I'm a beginning piano player and I have a piece of sheet music that describes a chord as Am (I'm assuming A minor). I don't understand how this chord is A minor when the notes are A-E-A. This chord is in the treble clef.
The given chord will be the underlying harmony. That does not mean that the notes at that point of time played by the piano will feature every note in A minor, nor does it mean that nothing but notes fitting an A minor chord will be present.
It just means that if another accompanying instrument were to play an A minor chord, this would fit with the music.
If you play yourself an additional C in some inconspicuous octave, the result should still sound in-key as compared to yourself playing a C# (which would fit into A major in contrast).
If the notes are
A-E-A, the chord is indeed ambiguous. It could be an A or Am chord.
However, the context can often tell you what the chord is supposed to be, even if the third (C# in case of A chord, C in case of Am chord) is missing. For instance, this chord will most likely be an Am chord if it appears in a C or Am key.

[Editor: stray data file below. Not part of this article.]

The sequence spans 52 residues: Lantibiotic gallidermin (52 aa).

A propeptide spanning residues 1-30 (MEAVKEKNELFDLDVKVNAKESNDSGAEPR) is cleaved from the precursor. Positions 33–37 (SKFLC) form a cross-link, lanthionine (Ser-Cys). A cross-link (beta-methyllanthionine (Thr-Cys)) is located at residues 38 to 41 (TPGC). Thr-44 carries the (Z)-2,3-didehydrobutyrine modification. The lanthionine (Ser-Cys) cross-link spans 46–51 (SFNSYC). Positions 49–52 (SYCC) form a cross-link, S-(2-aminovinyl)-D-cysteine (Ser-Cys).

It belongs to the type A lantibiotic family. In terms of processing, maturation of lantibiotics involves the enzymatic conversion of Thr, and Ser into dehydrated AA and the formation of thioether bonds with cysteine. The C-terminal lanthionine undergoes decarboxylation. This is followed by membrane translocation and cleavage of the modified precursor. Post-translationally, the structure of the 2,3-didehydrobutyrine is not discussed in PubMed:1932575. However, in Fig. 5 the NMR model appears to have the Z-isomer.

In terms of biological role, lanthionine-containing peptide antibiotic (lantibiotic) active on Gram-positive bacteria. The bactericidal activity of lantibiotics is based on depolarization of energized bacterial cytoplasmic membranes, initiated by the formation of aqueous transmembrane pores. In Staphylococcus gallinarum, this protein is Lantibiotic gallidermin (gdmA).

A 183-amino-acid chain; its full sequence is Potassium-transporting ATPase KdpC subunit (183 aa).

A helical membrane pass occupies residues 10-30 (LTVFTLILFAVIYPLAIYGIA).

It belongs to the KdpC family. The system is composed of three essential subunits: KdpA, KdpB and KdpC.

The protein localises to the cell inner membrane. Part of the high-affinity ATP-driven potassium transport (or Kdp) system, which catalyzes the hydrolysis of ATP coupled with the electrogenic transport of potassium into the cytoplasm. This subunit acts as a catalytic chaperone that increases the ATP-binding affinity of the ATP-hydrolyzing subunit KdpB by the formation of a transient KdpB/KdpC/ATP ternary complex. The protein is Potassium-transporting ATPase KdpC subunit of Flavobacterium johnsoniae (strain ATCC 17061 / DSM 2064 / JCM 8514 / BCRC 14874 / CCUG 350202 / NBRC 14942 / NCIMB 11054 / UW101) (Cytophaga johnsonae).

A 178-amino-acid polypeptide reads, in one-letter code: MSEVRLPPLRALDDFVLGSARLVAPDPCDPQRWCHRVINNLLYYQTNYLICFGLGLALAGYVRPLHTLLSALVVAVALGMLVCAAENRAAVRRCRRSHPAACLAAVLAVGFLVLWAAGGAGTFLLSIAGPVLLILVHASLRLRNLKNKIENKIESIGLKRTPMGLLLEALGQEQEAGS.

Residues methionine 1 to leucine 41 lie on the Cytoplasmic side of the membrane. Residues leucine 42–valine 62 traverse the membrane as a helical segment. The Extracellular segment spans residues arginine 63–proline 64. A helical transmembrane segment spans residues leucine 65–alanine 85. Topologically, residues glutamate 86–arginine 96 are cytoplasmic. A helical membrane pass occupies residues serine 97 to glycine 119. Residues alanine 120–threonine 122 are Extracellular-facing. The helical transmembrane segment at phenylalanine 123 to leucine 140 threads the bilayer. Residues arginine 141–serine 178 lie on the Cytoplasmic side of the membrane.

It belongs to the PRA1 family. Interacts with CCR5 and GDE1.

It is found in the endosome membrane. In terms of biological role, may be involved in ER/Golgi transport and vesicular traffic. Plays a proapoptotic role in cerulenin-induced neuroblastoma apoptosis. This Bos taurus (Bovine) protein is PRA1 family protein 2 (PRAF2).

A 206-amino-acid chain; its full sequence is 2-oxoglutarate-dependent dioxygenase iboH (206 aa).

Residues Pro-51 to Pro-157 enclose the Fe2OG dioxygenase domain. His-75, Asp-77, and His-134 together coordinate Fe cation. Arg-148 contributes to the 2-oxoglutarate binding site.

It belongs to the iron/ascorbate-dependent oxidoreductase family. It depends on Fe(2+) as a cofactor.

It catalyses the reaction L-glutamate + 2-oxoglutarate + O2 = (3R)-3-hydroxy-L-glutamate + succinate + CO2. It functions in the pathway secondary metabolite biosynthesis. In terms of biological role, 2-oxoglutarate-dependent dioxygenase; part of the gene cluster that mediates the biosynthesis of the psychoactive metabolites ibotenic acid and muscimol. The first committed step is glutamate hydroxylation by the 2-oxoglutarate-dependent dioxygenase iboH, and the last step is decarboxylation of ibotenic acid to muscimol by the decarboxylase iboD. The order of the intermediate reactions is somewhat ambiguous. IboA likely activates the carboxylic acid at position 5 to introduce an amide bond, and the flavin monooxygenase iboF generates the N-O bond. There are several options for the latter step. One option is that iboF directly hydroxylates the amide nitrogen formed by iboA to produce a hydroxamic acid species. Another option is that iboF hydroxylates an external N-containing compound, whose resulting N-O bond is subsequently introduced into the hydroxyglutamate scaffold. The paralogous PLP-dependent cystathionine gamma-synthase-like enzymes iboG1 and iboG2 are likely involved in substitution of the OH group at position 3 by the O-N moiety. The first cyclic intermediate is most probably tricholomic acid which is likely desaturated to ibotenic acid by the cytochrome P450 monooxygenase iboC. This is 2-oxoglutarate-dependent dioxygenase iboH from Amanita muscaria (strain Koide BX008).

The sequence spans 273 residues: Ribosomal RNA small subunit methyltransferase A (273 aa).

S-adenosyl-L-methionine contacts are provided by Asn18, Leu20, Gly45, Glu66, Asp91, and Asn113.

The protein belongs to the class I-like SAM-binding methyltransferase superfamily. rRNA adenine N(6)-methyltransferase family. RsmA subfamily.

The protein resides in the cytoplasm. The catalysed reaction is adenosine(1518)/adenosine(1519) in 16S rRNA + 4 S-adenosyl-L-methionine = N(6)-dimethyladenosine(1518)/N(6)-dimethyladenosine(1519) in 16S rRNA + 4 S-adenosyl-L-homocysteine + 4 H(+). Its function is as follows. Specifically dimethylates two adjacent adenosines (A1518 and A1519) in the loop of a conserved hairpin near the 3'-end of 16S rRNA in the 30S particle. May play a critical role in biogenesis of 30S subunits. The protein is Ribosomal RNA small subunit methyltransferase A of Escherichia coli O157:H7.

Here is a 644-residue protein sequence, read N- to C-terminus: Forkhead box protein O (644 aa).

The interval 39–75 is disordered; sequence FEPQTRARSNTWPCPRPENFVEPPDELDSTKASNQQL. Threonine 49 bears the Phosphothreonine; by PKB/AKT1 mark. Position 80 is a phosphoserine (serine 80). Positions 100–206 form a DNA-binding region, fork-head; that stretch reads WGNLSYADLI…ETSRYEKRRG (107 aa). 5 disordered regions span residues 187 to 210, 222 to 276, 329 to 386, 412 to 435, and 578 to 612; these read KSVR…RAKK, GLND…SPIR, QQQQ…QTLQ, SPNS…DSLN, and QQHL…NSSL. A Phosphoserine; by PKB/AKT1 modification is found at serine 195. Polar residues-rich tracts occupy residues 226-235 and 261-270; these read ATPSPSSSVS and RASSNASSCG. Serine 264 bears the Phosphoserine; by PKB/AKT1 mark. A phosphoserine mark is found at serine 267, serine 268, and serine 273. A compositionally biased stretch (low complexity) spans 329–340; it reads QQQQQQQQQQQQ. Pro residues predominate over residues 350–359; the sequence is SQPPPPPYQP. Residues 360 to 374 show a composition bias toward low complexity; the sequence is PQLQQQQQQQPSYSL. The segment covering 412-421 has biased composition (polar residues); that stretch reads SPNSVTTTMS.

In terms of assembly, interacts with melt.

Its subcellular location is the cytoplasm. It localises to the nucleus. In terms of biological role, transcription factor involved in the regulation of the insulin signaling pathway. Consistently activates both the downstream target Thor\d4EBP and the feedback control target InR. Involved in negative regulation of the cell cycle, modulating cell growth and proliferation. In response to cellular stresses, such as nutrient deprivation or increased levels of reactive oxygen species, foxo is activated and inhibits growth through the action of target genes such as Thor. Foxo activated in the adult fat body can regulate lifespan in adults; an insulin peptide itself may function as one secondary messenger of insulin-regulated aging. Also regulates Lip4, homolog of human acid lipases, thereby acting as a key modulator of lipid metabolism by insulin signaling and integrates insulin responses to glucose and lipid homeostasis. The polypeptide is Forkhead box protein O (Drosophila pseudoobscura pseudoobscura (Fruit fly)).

If the sheet music describes this chord as an Am chord, this is probably because they want to provide some more context to it. In case you'd like to improvise some adaptations to the piece, you'll now know that the chord is meant to be a minor chord, and should be used as such.
If it's on sheet music, it probably won't be describing the chord shown. More likely it will be telling you what chord can be played along with that bar/part bar of the music. There may be another part, for example, with just a G note for the bar, and the chord shown may be C. There will generally be chords shown, often for a chordal instrument like guitar to strum along with the piece. The only time that doesn't happen is when 'N.C.' is shown - 'no chord'.
You're right to assume it's minor. That's the 'm' bit.